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courageous citizen,

APRIL 1897.

now deter any Government from sent to be contemptible for fear of
making use of the instrument being called tyrannical; or will
which Parliament has placed in they exert that authority which
their hands. « Old times are

is vested in all Governments for
changed, old manners gone." An their own protection, and throw
entirely new mode of opposition themselves on the support of the
has superseded the system known public, who desire nothing more
to Peel, Russell, and Tiernay. than to see an end to vacillation
To meet the method of and indecision in the conduct of
attack we must employ a new public affairs, and are ripe for
method of defence. The tactics of almost any measures which may
Frederick the Great were found have the desired effect.
useless against Napoleon. The Seasons may arise when the de-
closure, as we said last year, must parture from those maxims and
now be accepted as one of the reg- principles which guide our conduct
ular organs of parliamentary pro on ordinary occasions becomes a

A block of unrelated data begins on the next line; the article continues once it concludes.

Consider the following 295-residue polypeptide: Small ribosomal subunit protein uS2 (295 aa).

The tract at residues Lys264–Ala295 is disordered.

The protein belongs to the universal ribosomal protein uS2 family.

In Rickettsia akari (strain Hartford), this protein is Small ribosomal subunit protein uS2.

cedure. We sympathise with the sacred duty, in obedience to a
reluctance of Conservatives to have higher law. Such a situation
recourse to a system so little con-

creates grave responsibilities, from
sistent with their own principles which, however, no statesman, no
and traditions. But they need honest and
neither be ashamed nor afraid of ought to shrink. At the present
exercising a power which has now moment every man is bound to
become absolutely essential to free consider by what means the effici-
dom of legislation, and which their ency of the Queen's Government,
opponents are certain to employ and the usefulness of the House of
without any constitutional scruples Commons, can be most successfully
if ever their turn comes round again. maintained. We must not sacri-
Mr Balfour has to choose between fice the end to the means.

If,
two alternatives which are both ex owing to such changes as we have
tremes. He may either let legis- just referred to, the action of the
lation take its chance, thinking it party system threatens to impede
enough that the people know the instead of assisting the progress of
reason why; or he may secure the legislation, the maxims which held
efficiency of parliamentary govern- good at a previous period may no
ment by curtailing some of that longer have any claim upon us.
liberty which members seem de Freedom of debate is a privilege